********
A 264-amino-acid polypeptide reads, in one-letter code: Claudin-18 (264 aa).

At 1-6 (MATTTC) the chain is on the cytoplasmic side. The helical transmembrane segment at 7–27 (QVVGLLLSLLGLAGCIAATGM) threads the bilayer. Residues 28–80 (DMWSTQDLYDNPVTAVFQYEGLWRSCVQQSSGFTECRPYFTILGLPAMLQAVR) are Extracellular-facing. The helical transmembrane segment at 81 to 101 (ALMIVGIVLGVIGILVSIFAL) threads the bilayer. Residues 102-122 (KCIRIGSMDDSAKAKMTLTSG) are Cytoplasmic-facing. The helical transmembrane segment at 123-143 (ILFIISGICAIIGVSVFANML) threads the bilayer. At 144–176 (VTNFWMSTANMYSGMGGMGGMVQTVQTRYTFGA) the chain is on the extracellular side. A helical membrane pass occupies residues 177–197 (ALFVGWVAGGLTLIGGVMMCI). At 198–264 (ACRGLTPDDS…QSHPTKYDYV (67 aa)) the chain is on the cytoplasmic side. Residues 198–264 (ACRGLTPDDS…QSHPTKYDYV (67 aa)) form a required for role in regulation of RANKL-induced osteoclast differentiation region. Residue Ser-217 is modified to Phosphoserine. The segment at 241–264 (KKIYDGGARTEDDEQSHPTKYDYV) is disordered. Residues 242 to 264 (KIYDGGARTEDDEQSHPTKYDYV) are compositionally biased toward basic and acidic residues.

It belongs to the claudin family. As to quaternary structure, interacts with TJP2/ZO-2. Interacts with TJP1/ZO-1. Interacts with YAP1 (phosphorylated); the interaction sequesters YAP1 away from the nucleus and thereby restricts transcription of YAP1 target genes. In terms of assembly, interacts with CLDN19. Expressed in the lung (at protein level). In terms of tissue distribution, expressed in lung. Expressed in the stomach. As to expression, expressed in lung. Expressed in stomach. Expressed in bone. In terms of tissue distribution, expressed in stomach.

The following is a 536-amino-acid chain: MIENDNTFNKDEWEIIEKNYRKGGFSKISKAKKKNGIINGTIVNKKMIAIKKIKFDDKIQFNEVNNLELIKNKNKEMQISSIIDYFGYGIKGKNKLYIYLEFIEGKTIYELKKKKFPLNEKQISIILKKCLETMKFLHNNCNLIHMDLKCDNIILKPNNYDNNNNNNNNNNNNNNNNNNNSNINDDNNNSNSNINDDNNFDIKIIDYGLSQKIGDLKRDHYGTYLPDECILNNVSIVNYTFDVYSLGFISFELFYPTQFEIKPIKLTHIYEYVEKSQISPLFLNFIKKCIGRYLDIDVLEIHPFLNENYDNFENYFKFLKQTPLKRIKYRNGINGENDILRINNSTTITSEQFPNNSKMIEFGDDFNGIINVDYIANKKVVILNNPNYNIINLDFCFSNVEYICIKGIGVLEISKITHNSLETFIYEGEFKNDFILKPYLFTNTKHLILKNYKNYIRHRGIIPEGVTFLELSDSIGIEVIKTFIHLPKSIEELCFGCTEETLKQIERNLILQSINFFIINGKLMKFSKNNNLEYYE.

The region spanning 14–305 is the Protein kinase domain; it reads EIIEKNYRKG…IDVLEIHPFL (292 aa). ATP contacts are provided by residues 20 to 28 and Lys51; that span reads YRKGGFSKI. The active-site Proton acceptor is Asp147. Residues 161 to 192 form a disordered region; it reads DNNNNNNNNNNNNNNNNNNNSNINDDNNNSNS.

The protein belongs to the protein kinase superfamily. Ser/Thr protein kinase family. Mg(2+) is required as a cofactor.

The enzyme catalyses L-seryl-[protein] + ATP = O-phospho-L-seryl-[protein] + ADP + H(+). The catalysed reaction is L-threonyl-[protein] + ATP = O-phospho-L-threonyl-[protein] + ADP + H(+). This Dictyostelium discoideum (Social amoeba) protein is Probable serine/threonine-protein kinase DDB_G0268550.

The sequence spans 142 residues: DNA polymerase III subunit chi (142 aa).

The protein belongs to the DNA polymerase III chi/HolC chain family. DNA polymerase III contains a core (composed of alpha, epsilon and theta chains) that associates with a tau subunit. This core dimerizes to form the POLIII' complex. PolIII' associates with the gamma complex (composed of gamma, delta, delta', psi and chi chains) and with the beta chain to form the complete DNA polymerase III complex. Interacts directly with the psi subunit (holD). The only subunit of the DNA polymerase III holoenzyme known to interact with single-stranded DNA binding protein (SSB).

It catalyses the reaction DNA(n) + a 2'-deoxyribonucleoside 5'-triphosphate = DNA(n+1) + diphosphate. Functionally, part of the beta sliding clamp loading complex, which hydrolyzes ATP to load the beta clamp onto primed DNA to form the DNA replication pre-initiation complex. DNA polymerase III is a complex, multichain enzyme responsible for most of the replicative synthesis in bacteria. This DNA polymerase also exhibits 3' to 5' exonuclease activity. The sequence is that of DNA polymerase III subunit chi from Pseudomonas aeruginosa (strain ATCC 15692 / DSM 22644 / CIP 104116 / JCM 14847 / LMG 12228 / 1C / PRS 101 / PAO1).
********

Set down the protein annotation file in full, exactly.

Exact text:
A 264-amino-acid polypeptide reads, in one-letter code: Claudin-18 (264 aa).

At 1-6 (MATTTC) the chain is on the cytoplasmic side. The helical transmembrane segment at 7–27 (QVVGLLLSLLGLAGCIAATGM) threads the bilayer. Residues 28–80 (DMWSTQDLYDNPVTAVFQYEGLWRSCVQQSSGFTECRPYFTILGLPAMLQAVR) are Extracellular-facing. The helical transmembrane segment at 81 to 101 (ALMIVGIVLGVIGILVSIFAL) threads the bilayer. Residues 102-122 (KCIRIGSMDDSAKAKMTLTSG) are Cytoplasmic-facing. The helical transmembrane segment at 123-143 (ILFIISGICAIIGVSVFANML) threads the bilayer. At 144–176 (VTNFWMSTANMYSGMGGMGGMVQTVQTRYTFGA) the chain is on the extracellular side. A helical membrane pass occupies residues 177–197 (ALFVGWVAGGLTLIGGVMMCI). At 198–264 (ACRGLTPDDS…QSHPTKYDYV (67 aa)) the chain is on the cytoplasmic side. Residues 198–264 (ACRGLTPDDS…QSHPTKYDYV (67 aa)) form a required for role in regulation of RANKL-induced osteoclast differentiation region. Residue Ser-217 is modified to Phosphoserine. The segment at 241–264 (KKIYDGGARTEDDEQSHPTKYDYV) is disordered. Residues 242 to 264 (KIYDGGARTEDDEQSHPTKYDYV) are compositionally biased toward basic and acidic residues.

It belongs to the claudin family. As to quaternary structure, interacts with TJP2/ZO-2. Interacts with TJP1/ZO-1. Interacts with YAP1 (phosphorylated); the interaction sequesters YAP1 away from the nucleus and thereby restricts transcription of YAP1 target genes. In terms of assembly, interacts with CLDN19. Expressed in the lung (at protein level). In terms of tissue distribution, expressed in lung. Expressed in the stomach. As to expression, expressed in lung. Expressed in stomach. Expressed in bone. In terms of tissue distribution, expressed in stomach.

The following is a 536-amino-acid chain: MIENDNTFNKDEWEIIEKNYRKGGFSKISKAKKKNGIINGTIVNKKMIAIKKIKFDDKIQFNEVNNLELIKNKNKEMQISSIIDYFGYGIKGKNKLYIYLEFIEGKTIYELKKKKFPLNEKQISIILKKCLETMKFLHNNCNLIHMDLKCDNIILKPNNYDNNNNNNNNNNNNNNNNNNNSNINDDNNNSNSNINDDNNFDIKIIDYGLSQKIGDLKRDHYGTYLPDECILNNVSIVNYTFDVYSLGFISFELFYPTQFEIKPIKLTHIYEYVEKSQISPLFLNFIKKCIGRYLDIDVLEIHPFLNENYDNFENYFKFLKQTPLKRIKYRNGINGENDILRINNSTTITSEQFPNNSKMIEFGDDFNGIINVDYIANKKVVILNNPNYNIINLDFCFSNVEYICIKGIGVLEISKITHNSLETFIYEGEFKNDFILKPYLFTNTKHLILKNYKNYIRHRGIIPEGVTFLELSDSIGIEVIKTFIHLPKSIEELCFGCTEETLKQIERNLILQSINFFIINGKLMKFSKNNNLEYYE.

The region spanning 14–305 is the Protein kinase domain; it reads EIIEKNYRKG…IDVLEIHPFL (292 aa). ATP contacts are provided by residues 20 to 28 and Lys51; that span reads YRKGGFSKI. The active-site Proton acceptor is Asp147. Residues 161 to 192 form a disordered region; it reads DNNNNNNNNNNNNNNNNNNNSNINDDNNNSNS.

The protein belongs to the protein kinase superfamily. Ser/Thr protein kinase family. Mg(2+) is required as a cofactor.

The enzyme catalyses L-seryl-[protein] + ATP = O-phospho-L-seryl-[protein] + ADP + H(+). The catalysed reaction is L-threonyl-[protein] + ATP = O-phospho-L-threonyl-[protein] + ADP + H(+). This Dictyostelium discoideum (Social amoeba) protein is Probable serine/threonine-protein kinase DDB_G0268550.

The sequence spans 142 residues: DNA polymerase III subunit chi (142 aa).

The protein belongs to the DNA polymerase III chi/HolC chain family. DNA polymerase III contains a core (composed of alpha, epsilon and theta chains) that associates with a tau subunit. This core dimerizes to form the POLIII' complex. PolIII' associates with the gamma complex (composed of gamma, delta, delta', psi and chi chains) and with the beta chain to form the complete DNA polymerase III complex. Interacts directly with the psi subunit (holD). The only subunit of the DNA polymerase III holoenzyme known to interact with single-stranded DNA binding protein (SSB).

It catalyses the reaction DNA(n) + a 2'-deoxyribonucleoside 5'-triphosphate = DNA(n+1) + diphosphate. Functionally, part of the beta sliding clamp loading complex, which hydrolyzes ATP to load the beta clamp onto primed DNA to form the DNA replication pre-initiation complex. DNA polymerase III is a complex, multichain enzyme responsible for most of the replicative synthesis in bacteria. This DNA polymerase also exhibits 3' to 5' exonuclease activity. The sequence is that of DNA polymerase III subunit chi from Pseudomonas aeruginosa (strain ATCC 15692 / DSM 22644 / CIP 104116 / JCM 14847 / LMG 12228 / 1C / PRS 101 / PAO1).